6. getchar() returns an int.

And this is a nitpick, but your finite state machine has all of two states. I think the state variable can be eliminated and you'd still have something nice:

Code:
```int freq[MAX_WORD_LENGTH] = {0, };
int wordlength = 0;
int c = getchar();
while (c != EOF)
{
if (c == ' ' || c == '\t' || c == '\n' || c == '\v' || c == '\b')
{
if (wordlength >= MAX_WORD_LENGTH)
wordlength = MAX_WORD_LENGTH;

if (wordlength > 0)
{
freq[wordlength - 1]++;
wordlength = 0;
}
}
else
{
wordlength++;
}
c = getchar();
}```
Maybe if the transition were somewhat complicated, I would feel differently, but you are welcome to ignore this part, anyway.

7. Originally Posted by whiteflags
getchar() returns an int.
You know, I actually did run into this when I started with the getchar()/putchar() exercises. I used char (which I assumed to be unsigned by default like K&R had explained) during an exercise just to see if it would cause EOF to freak out. Unexpectedly, it continued working just fine. I then realized that in my Pelles C environment, char is signed by default, and using unsigned char is a configuration point. So I continued using char... but it's probably not good standard practice is it? Since someone else wanting to use this code could have a compilation environment where char is unsigned by default?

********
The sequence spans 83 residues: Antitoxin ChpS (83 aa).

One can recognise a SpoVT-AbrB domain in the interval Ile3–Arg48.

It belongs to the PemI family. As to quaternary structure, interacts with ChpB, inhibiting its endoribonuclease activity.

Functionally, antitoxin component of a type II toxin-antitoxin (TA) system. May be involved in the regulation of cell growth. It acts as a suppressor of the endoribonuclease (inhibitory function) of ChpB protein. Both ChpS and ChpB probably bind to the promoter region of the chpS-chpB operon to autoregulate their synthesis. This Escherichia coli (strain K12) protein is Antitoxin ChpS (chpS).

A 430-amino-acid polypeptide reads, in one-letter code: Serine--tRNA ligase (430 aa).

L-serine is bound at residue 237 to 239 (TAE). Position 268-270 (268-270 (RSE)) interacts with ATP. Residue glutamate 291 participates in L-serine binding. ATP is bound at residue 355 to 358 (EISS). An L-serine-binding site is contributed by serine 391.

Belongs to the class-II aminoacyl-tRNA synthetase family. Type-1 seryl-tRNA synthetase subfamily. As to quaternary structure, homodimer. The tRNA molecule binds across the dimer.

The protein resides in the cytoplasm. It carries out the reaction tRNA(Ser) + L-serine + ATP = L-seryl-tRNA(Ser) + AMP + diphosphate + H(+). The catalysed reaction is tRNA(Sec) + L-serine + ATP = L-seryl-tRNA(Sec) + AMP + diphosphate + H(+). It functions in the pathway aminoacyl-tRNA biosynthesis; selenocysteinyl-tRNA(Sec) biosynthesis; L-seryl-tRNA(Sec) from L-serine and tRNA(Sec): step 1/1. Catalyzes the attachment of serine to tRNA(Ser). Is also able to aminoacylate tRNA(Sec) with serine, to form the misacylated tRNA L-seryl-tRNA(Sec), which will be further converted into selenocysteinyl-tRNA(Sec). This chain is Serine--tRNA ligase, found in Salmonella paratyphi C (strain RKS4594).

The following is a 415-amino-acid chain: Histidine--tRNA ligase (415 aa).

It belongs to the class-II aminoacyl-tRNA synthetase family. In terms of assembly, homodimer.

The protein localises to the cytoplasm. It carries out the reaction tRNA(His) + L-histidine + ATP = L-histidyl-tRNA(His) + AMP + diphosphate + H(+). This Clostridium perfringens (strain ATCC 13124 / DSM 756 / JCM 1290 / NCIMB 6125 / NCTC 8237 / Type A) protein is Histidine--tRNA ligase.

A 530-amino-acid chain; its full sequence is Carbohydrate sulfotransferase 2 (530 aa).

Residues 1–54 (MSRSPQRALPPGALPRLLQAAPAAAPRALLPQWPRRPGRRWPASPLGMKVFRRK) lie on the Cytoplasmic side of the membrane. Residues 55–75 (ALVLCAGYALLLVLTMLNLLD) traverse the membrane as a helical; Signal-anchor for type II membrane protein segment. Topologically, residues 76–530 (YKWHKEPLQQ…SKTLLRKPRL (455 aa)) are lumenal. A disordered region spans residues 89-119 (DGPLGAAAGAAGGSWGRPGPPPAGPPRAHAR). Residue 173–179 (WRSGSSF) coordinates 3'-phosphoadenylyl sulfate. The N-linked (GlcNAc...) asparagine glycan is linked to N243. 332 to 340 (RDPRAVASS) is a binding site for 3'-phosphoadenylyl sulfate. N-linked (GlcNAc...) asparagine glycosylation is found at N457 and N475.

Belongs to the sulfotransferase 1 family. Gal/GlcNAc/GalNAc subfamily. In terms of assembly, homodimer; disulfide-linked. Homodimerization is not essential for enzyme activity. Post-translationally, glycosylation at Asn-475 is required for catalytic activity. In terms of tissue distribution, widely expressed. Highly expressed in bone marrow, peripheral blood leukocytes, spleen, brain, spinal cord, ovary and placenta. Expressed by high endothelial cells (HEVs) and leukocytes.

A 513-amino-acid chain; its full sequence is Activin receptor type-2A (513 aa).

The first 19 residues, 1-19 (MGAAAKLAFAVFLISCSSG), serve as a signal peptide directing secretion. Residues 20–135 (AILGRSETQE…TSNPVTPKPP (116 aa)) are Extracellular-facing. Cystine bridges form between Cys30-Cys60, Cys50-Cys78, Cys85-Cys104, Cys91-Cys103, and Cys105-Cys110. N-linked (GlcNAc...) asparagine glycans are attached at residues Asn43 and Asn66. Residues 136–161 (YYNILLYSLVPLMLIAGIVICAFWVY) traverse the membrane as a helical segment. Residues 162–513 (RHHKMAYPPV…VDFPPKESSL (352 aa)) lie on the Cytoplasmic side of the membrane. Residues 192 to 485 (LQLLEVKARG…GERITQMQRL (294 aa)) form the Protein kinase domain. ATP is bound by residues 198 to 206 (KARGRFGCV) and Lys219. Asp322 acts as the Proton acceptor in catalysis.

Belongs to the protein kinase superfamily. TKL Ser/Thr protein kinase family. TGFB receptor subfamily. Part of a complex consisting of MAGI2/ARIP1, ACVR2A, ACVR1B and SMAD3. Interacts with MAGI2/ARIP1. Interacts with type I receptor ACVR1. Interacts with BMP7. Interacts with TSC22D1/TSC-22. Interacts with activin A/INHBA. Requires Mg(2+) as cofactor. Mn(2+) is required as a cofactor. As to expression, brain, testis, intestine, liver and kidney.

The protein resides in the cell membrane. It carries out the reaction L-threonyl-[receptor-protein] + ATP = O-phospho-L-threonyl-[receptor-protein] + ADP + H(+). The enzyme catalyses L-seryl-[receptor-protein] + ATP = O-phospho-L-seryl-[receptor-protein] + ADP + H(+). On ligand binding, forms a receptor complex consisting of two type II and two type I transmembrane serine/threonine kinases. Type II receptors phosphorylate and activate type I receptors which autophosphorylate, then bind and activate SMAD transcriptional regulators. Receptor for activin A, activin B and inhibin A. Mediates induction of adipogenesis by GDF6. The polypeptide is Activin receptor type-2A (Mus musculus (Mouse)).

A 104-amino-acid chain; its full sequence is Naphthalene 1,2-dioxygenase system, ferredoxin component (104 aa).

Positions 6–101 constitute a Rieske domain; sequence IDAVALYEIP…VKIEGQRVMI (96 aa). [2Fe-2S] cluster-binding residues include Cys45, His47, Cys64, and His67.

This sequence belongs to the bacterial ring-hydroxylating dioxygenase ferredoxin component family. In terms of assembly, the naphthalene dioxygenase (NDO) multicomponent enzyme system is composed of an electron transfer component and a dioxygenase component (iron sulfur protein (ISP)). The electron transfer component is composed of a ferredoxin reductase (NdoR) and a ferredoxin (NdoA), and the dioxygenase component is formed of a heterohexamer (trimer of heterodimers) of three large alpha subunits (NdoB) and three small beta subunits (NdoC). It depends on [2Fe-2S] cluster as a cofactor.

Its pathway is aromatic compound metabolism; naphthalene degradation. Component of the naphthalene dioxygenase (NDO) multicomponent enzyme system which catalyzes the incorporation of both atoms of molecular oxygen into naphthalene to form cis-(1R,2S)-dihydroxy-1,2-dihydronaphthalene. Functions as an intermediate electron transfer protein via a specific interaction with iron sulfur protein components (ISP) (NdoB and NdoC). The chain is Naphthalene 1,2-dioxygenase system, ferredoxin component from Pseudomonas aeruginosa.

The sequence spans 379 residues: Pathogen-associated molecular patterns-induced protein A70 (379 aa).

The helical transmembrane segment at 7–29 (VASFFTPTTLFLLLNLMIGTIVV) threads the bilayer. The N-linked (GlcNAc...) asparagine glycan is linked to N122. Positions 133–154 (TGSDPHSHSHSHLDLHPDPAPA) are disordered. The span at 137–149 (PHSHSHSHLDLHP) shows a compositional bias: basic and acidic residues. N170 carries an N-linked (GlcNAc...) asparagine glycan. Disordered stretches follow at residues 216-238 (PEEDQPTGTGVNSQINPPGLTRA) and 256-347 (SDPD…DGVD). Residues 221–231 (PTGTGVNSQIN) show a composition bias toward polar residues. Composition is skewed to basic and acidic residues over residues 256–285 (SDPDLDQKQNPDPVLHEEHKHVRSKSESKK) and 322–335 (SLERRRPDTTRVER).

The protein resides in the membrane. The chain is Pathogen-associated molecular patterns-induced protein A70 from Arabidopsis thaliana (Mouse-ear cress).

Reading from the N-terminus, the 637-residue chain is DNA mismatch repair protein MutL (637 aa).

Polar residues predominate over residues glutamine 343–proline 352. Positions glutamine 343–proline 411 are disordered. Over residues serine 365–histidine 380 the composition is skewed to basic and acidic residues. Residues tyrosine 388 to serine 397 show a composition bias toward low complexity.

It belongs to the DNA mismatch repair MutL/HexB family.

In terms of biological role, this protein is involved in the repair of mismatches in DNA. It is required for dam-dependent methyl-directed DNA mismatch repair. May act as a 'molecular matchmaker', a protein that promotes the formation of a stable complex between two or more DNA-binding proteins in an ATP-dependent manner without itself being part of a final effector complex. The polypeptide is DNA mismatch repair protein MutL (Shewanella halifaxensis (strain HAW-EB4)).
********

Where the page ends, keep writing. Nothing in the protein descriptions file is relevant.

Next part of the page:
Originally Posted by whiteflags
And this is a nitpick, but your finite state machine has all of two states. I think the state variable can be eliminated and you'd still have something nice:

Maybe if the transition were somewhat complicated, I would feel differently, but you are welcome to ignore this part, anyway.
Interesting, I didn't see that -- thanks!

8. Originally Posted by Evan D Williams
You know, I actually did run into this when I started with the getchar()/putchar() exercises. I used char (which I assumed to be unsigned by default like K&R had explained) during an exercise just to see if it would cause EOF to freak out. Unexpectedly, it continued working just fine. I then realized that in my Pelles C environment, char is signed by default, and using unsigned char is a configuration point. So I continued using char... but it's probably not good standard practice is it? Since someone else wanting to use this code could have a compilation environment where char is unsigned by default?